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Hoffmann, R. A wiki for the life sciences where authorship matters. Nature Genetics (2008)

Correlation of very late activation integrin and CD44 expression with extrarenal invasion and metastasis of renal cell carcinomas.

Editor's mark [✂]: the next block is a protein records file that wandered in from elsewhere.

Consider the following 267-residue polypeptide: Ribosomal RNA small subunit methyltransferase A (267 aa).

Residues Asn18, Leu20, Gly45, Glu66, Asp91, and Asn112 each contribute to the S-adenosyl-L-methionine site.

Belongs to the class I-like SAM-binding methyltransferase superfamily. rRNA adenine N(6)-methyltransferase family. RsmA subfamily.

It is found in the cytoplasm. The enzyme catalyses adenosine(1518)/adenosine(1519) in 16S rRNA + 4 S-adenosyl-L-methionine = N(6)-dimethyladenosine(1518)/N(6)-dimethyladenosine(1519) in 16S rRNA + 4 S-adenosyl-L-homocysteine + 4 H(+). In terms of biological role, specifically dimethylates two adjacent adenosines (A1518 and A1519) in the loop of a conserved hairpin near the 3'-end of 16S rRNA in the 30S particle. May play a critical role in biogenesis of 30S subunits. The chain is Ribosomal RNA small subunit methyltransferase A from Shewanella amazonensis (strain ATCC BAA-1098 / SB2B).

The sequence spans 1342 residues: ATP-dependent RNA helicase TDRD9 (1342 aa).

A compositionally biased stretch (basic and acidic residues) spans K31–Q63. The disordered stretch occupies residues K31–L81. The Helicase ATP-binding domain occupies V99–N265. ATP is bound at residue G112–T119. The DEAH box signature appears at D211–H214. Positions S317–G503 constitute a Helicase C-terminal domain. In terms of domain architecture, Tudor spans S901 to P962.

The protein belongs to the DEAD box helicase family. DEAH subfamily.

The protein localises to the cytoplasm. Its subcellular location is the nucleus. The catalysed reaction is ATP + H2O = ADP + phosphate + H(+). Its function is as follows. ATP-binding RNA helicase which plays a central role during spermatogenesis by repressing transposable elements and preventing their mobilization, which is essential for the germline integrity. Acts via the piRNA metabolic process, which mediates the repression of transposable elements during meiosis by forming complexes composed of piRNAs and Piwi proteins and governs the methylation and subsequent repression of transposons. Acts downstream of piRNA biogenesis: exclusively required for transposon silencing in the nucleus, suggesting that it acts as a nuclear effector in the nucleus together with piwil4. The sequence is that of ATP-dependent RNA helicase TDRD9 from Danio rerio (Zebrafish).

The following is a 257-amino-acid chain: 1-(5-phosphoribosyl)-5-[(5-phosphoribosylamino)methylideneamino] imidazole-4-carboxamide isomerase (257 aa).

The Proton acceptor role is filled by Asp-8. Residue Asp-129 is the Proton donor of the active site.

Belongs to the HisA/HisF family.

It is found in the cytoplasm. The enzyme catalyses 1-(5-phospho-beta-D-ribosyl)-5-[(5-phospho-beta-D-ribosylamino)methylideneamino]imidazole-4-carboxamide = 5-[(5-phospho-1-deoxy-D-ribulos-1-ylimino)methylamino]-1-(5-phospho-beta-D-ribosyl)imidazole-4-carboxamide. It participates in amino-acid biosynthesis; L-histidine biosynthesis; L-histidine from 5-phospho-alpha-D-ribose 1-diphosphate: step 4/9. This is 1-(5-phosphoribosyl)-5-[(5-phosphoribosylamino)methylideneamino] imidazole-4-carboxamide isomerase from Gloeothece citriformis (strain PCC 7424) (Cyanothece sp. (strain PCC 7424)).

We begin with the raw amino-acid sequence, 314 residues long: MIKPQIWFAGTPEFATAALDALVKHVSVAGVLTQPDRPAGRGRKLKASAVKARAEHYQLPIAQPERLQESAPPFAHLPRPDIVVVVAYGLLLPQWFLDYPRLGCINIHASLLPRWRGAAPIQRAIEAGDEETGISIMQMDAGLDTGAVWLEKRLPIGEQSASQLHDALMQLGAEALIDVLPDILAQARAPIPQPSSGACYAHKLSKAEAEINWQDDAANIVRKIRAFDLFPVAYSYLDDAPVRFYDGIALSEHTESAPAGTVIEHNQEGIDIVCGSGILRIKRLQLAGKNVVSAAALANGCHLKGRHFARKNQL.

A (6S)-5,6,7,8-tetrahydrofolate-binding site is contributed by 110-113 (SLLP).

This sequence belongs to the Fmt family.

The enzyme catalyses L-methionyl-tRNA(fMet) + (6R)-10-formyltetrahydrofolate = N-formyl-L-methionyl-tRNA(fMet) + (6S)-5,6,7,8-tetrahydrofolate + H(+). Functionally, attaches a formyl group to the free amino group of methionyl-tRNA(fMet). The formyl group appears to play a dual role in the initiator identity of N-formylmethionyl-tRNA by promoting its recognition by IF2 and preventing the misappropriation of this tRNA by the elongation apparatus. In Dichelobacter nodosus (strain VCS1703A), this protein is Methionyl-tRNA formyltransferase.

Cell adhesion molecules mediate cell-cell and cell-matrix interactions, and they are thought to play an important role in tumor invasion and metastasis. Altered expression of integrins and CD44 in renal cell carcinoma has been recently demonstrated, but an association with invasive or metastatic behavior has not been reported. We examined very late activation (VLA) integrin and CD44 expression in 37 renal cell carcinomas and correlated adhesion molecule expression with multiple histological and clinical parameters. Most tumors exhibited positive staining for VLA3 (81%). Approximately one third of the tumors stained positively for VLA6 and CD44, and fewer (27%) were positive for VLA2. Only a few tumors were positive for VLA4 (8%) and VLA5 (14%). Most of the tumors exhibiting positive staining showed a combination of membranous and cytoplasmic staining patterns. Low-grade tumors positive for VLA6 showed a tendency for basilar staining of the tumor cells, whereas high-grade tumors exhibited diffuse cytoplasmic staining. All tumors exhibiting weak or strong positive staining for VLA4 or VLA5 showed extrarenal invasion or were known to have developed metastases at the time of nephrectomy. All tumors strongly positive for VLA2 or CD44 showed invasion beyond the renal capsule or metastases. In contrast to a previous study, no association was observed between positive staining and tumor grade. Nor were tumor size, architectural pattern, cell type, or DNA ploidy found to be associated with particular staining patterns. Although many of the invasive tumors showed no difference in VLA integrin or CD44 expression compared with tumors confined to the kidney, increased expression in some of them suggests that these cell adhesion molecules may contribute to the invasive or metastatic phenotype.[1]


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